5. Name that Song
No secret here - the name says it all. Over the course of a baseball game, the stadium speakers will crank out close to 100 songs. Be the first to say the name and artist of the tune being played and you, my friend, have got yourself a point. (Although no one ever keeps score - rather, after each correct guess you'll say "One-Nothin.") Example: "How Bizarre by OMC. 1-0."
Clue is a partner game and resembles the board game of the same name in no way other than the guessing aspect. No libraries, no lead pipes, no Colonel Mustard. Unless, of course, you choose Colonel Mustard.
The way you play Clue is by picking a celebrity - living, dead, or fictitious - and alternating giving one-word clues to your partners as to who that person may be. First team to successully guess the person wins a point. Then, you change roles, pick a new celebrity, and the other two players become clue-givers.
This game may be the most fun of them all, but because of the spectacle it tends to become, it's challenging to disguise your guessing game as regular ballpark chatter. (It is more regularly played within the confines of the clubhouse or bus.) The competition gets heated, and people get desperate - I've seen teammates attempt texting each other answers - (they were caught and served a 3-week Clue suspension) - and have even sniffed out corruption among some former champs. Actually, it was pretty obvious: Hint: "Male." Guess: "Uhh, that's all you can give me huh? Um alright, uh... Olindo Mare?" CORRECT!
Since the beginning of time, pranks have been a part of baseball - they're as much a part of the game as green grass and the crack of a bat. Put 25 guys together in dugouts, clubhouses, buses, and hotel rooms for eight months and hilarity is bound to ensue.
In the dugout, your resources are somewhat limited, but pranks are still manageable. Placing a bubble on an unsuspecting teammate's hat is a classic (bonus if televised), as is placing a strand of tape with something clever written on it across a player's back. Hiding equipment is simple, but timeless; covering the handle of a black bat with Eye Black is hilariously messy, but tempers will surely flare. Throwing a ball with a teammate's number written on it to a girl in the stands will always produce a great story, and setting up a funny walkout song for the resident hardass's first at-bat never gets old. The Hot Seat is the ultimate in-game prank, but will usually only be executed away from coaches in the bullpen.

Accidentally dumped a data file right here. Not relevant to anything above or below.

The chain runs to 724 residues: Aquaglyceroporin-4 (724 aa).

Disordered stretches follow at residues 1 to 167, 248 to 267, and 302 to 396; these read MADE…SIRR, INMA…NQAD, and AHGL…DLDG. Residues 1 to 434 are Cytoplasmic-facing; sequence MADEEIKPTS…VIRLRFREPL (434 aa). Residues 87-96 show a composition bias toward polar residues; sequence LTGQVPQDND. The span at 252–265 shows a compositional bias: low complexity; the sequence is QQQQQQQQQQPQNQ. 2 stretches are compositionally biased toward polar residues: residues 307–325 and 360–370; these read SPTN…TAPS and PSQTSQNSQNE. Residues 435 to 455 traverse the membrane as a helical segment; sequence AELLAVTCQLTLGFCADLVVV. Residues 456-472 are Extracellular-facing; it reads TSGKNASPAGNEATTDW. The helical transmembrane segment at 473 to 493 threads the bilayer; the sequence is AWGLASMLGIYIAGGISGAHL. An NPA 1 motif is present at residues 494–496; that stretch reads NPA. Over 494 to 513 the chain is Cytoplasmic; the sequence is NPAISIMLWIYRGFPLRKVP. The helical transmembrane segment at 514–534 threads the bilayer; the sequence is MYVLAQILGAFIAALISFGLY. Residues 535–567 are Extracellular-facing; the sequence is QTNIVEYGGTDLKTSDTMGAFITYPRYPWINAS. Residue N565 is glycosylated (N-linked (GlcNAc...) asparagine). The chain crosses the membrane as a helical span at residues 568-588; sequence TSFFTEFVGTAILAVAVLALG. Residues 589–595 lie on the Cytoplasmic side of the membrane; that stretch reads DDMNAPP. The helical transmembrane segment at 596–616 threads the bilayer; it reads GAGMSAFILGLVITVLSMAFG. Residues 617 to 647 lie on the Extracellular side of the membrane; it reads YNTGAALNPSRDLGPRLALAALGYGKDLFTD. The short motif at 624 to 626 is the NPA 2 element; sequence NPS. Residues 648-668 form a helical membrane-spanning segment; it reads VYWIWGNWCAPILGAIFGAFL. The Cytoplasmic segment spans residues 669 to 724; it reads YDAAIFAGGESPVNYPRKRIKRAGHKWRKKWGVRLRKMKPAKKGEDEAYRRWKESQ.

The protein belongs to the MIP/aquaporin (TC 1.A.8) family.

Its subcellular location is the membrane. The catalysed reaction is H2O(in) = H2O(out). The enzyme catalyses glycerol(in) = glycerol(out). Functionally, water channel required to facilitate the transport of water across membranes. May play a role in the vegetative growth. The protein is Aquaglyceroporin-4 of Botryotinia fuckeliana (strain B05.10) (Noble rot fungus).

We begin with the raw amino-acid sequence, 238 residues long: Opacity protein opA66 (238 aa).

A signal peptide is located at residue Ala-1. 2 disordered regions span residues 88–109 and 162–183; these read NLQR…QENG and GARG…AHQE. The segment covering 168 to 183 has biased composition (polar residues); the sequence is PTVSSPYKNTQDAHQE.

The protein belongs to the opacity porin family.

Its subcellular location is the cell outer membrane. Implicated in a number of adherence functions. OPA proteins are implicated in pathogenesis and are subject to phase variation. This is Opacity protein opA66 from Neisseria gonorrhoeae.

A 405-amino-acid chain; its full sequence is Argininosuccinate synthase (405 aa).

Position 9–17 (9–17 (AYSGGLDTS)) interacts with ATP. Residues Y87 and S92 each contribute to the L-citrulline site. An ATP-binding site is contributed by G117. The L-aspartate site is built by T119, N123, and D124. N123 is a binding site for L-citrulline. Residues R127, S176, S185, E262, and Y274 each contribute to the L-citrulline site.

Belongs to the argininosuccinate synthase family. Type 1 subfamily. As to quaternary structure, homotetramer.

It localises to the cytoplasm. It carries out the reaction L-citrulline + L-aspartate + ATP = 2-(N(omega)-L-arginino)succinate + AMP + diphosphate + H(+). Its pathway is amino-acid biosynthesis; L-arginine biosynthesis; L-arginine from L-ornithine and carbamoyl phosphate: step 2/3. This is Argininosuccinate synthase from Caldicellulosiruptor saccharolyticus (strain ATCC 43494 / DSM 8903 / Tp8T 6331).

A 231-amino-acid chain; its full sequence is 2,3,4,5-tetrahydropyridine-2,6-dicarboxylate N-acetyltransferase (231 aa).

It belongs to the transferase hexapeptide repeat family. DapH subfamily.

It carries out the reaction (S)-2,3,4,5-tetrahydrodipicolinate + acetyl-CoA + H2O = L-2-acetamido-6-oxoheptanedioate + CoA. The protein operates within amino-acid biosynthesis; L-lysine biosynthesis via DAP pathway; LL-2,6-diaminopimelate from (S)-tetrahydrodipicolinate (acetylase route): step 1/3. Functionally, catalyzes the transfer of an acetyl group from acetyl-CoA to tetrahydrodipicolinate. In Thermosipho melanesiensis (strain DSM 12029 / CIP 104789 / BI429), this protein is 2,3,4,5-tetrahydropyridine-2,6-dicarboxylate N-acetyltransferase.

Prank possibilities are everywhere. Use your imagination, but respect the unwritten boundaries - you could be next.
2. The Name Game
I challenge you to find a baseball player at any level who has never played the Name Game. Mission Impossible.
The rules are simple: one player names a Big Leaguer (past or present). The next player must name a player whose first name begins with the first letter of the previous player's last name. Got it?
After that, the game runs itself, with the only wrinkle being that when someone uses a player whose first and last names start with the same letter (i.e. Sammy Sosa), it becomes the previous player's turn again and the order of play gets reversed. Produce a name with the appropriate letter in a reasonable amount of time? You're in the game. Fail to come up with a name, or repeat one that's already been used? You're out.
Games can be played with as many people as you'd like - but be advised that on every team, there is at least one human encyclopedia that could play for days. So stock up on your Ugueth Urbina's and Quinton McCracken's - you're in for a battle.
(Padres just running a monopoly on "Y" names - Yonder Alonso and Yasmani Grandal in the same trade??? Come on, share the wealth!)
In baseball, you do a lot of standing around. Even when you're in the game, 90% of the time you're kicking dirt, looking around the stands, and thinking about anything that pops into your head. And usually, it's food.
See every other sport is so fast-paced, you don't have time to think about how hungry you are. Well in baseball, you do. And rather than sit back and let our stomach eat away at itself, we do something about it. Whether we're stuffing our faces with sunflower seeds, gum, jerkey, or pumpkin seeds (a new favorite), we're making sure we're not hurting the ball club by playing on an empty stomach.
Now in the dugout, you're able to take it to a new level and indulge in some treats that you wouldn't be able to get away with between the lines. Candy bars, peanuts, protein shakes, you name it - anything manageable without silverware is fair game.
I've even heard stories of pitchers ordering pizzas to the bullpen behind the outfield wall. Just as the reliever is a different breed of ballplayer, it is only fitting that he spends his time with his own kind in the Bizarro World Dugout know as The Bullpen. Only God knows what they do all game.
So the next time you're not in the lineup, don't let it get you down. Make the most of it and have some fun indulging in three hours of Dugout Life. But no matter what you do - be able to tell your manager which team is winning the game when he asks. You've been warned.